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FDA approves novel preventive treatment for migraine Print E-mail
Written by FDA.gov   
Thursday, 17 May 2018 00:00
 
The U.S. Food and Drug Administration today <5.17.18> approved Aimovig (erenumab-aooe) for the preventive treatment of migraine in adults. The treatment is given by once-monthly self-injections. Aimovig is the first FDA-approved preventive migraine treatment in a new class of drugs that work by blocking the activity of calcitonin gene-related peptide, a molecule that is involved in migraine attacks.

"Aimovig provides patients with a novel option for reducing the number of days with migraine," said Eric Bastings, MD, Deputy Director of the Division of Neurology Products in the FDA's Center for Drug Evaluation and Research.
 
Read the Press Release
 
Trump's 'American Patients First' Plan Announced Print E-mail
Written by FHI's Week in Review   
Monday, 14 May 2018 14:16

White House officials unveiled on Friday, 5.11.18 the broad contours of a plan to counteract rising prescription drug prices. The 44-page document, titled American Patients First, includes a three-page outline of the Trump administration's two-phase blueprint.

Read more in the current issue of Week in Review>> https://conta.cc/2IhNvio
 
Last Updated on Monday, 04 June 2018 17:00
 
The U.S. Department of Health and Human Services and the American Society of Nephrology to Launch Kidney Innovation Accelerator Print E-mail
Written by HHS.gov   
Tuesday, 01 May 2018 00:00

The U.S. Department of Health and Human Services (HHS) is pleased to announce a partnership with the  American Society of Nephrology to launch the Kidney Innovation Accelerator (KidneyX), KidneyX will engage a community of researchers, innovators, and investors to enable and accelerate the commercialization of therapies to benefit people with and at risk for kidney diseases through a series of prize competitions and coordination among federal agencies and the private sector.

More than 40 million Americans live with kidney diseases and 703,243 experience kidney failure. With an aging population and rising prevalence of diabetes and hypertension, more Americans need dialysis than ever before. Patients with chronic kidney disease continue to have limited treatment options and are particularly vulnerable in natural disasters when local dialysis centers are damaged or closed for more than a few days.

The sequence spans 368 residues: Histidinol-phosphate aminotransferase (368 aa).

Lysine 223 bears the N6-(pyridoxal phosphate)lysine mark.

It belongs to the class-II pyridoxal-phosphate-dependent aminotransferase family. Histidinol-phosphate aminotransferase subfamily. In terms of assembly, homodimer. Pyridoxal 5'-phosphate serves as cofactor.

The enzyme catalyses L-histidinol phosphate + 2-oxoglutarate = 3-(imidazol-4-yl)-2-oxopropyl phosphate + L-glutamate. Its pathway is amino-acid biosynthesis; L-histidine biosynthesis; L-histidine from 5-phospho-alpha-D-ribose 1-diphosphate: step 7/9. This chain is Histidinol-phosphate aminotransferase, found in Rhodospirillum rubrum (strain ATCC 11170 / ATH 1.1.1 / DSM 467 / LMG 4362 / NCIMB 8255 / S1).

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Physician Beats Burnout and Restores Quality of Life-with Scribes Print E-mail
Written by The Doctors Company   
Friday, 27 April 2018 15:04

Hans Haydon, MD, an internal medicine physician with Austin Regional Clinic, was distressed that time-consuming EHR documentation was driving down his clinic's patient numbers to levels that covered overhead but barely covered salaries. More importantly, it was driving up work hours and stress-part of the growing nationwide crisis of physician burnout.

"I'm no stranger to computer systems, as my father was an electrical engineer with IBM who helped develop the personal computer," he said. "But I never expected them to intrude directly into patient examination rooms ... I was considering early retirement because my quality of life as a physician had deteriorated."

Read More

Last Updated on Friday, 27 April 2018 15:12
 
How to Cope with Alert Fatigue Print E-mail
Written by Kang Hsu, MD | MEDITECH Blog   
Friday, 20 April 2018 16:43

As caregivers, we all fall victim to "alert fatigue," when the sheer number of alerts a clinician receives causes them to unknowingly miss important safety warnings. Ironically, all these alerts that are meant to improve patient safety can cause workers to become desensitized and potentially miss important warnings; from incessant smartphone buzzing, to tablet chimes or the blinking red indicators of your EHR.

Not everything is so dire, and we need to triage out the truly critical from the other serious notifications. In my opinion, the Agency for Healthcare Research and Quality (AHRQ) hits some great points in their very concise patient safety primer on the subject.

First, we need to increase alert specificity by getting rid of clinically inconsequential alerts. We should then conform alerts to individual patients and patient profiles. And finally, place all alerts on a tier system, according to severity. This could mean a color coded system, making higher-level alerts interruptive, or personalizing the warnings to the clinical user.

Last Updated on Friday, 20 April 2018 16:53
 
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